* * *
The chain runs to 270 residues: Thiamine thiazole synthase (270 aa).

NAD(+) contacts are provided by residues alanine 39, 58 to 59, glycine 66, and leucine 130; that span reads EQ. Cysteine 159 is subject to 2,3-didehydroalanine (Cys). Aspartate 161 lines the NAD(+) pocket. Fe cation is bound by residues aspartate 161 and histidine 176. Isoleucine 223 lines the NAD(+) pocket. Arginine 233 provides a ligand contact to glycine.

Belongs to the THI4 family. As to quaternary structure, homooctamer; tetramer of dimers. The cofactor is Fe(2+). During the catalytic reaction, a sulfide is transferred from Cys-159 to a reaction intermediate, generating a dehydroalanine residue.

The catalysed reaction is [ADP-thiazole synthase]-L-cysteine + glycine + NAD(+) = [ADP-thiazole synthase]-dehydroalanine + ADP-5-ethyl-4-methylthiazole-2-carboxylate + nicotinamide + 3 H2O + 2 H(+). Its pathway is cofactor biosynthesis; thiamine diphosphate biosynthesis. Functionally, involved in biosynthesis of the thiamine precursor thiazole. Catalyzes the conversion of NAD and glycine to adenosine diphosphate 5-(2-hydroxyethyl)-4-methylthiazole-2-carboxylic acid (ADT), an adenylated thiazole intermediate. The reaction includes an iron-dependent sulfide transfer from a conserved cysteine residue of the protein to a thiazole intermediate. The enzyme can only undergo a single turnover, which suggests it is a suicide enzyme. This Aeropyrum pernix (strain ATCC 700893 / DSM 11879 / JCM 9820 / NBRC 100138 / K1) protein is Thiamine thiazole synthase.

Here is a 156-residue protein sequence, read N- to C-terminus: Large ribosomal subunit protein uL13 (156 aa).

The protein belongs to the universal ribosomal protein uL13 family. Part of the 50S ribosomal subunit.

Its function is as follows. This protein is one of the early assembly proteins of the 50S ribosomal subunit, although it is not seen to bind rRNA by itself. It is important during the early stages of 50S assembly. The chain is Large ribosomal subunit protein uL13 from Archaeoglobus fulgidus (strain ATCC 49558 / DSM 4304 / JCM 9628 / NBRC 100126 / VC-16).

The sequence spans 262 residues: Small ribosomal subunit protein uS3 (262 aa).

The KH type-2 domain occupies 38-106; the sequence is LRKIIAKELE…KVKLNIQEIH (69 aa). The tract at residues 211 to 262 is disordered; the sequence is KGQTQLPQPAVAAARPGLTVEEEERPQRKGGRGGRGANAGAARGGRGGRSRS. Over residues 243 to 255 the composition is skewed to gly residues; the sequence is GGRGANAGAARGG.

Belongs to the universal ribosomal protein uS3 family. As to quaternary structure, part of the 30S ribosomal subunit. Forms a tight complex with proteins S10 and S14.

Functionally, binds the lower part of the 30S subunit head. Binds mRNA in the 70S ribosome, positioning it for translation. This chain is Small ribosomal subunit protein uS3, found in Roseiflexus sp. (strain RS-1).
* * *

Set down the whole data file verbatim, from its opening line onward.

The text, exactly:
The chain runs to 270 residues: Thiamine thiazole synthase (270 aa).

NAD(+) contacts are provided by residues alanine 39, 58 to 59, glycine 66, and leucine 130; that span reads EQ. Cysteine 159 is subject to 2,3-didehydroalanine (Cys). Aspartate 161 lines the NAD(+) pocket. Fe cation is bound by residues aspartate 161 and histidine 176. Isoleucine 223 lines the NAD(+) pocket. Arginine 233 provides a ligand contact to glycine.

Belongs to the THI4 family. As to quaternary structure, homooctamer; tetramer of dimers. The cofactor is Fe(2+). During the catalytic reaction, a sulfide is transferred from Cys-159 to a reaction intermediate, generating a dehydroalanine residue.

The catalysed reaction is [ADP-thiazole synthase]-L-cysteine + glycine + NAD(+) = [ADP-thiazole synthase]-dehydroalanine + ADP-5-ethyl-4-methylthiazole-2-carboxylate + nicotinamide + 3 H2O + 2 H(+). Its pathway is cofactor biosynthesis; thiamine diphosphate biosynthesis. Functionally, involved in biosynthesis of the thiamine precursor thiazole. Catalyzes the conversion of NAD and glycine to adenosine diphosphate 5-(2-hydroxyethyl)-4-methylthiazole-2-carboxylic acid (ADT), an adenylated thiazole intermediate. The reaction includes an iron-dependent sulfide transfer from a conserved cysteine residue of the protein to a thiazole intermediate. The enzyme can only undergo a single turnover, which suggests it is a suicide enzyme. This Aeropyrum pernix (strain ATCC 700893 / DSM 11879 / JCM 9820 / NBRC 100138 / K1) protein is Thiamine thiazole synthase.

Here is a 156-residue protein sequence, read N- to C-terminus: Large ribosomal subunit protein uL13 (156 aa).

The protein belongs to the universal ribosomal protein uL13 family. Part of the 50S ribosomal subunit.

Its function is as follows. This protein is one of the early assembly proteins of the 50S ribosomal subunit, although it is not seen to bind rRNA by itself. It is important during the early stages of 50S assembly. The chain is Large ribosomal subunit protein uL13 from Archaeoglobus fulgidus (strain ATCC 49558 / DSM 4304 / JCM 9628 / NBRC 100126 / VC-16).

The sequence spans 262 residues: Small ribosomal subunit protein uS3 (262 aa).

The KH type-2 domain occupies 38-106; the sequence is LRKIIAKELE…KVKLNIQEIH (69 aa). The tract at residues 211 to 262 is disordered; the sequence is KGQTQLPQPAVAAARPGLTVEEEERPQRKGGRGGRGANAGAARGGRGGRSRS. Over residues 243 to 255 the composition is skewed to gly residues; the sequence is GGRGANAGAARGG.

Belongs to the universal ribosomal protein uS3 family. As to quaternary structure, part of the 30S ribosomal subunit. Forms a tight complex with proteins S10 and S14.

Functionally, binds the lower part of the 30S subunit head. Binds mRNA in the 70S ribosome, positioning it for translation. This chain is Small ribosomal subunit protein uS3, found in Roseiflexus sp. (strain RS-1).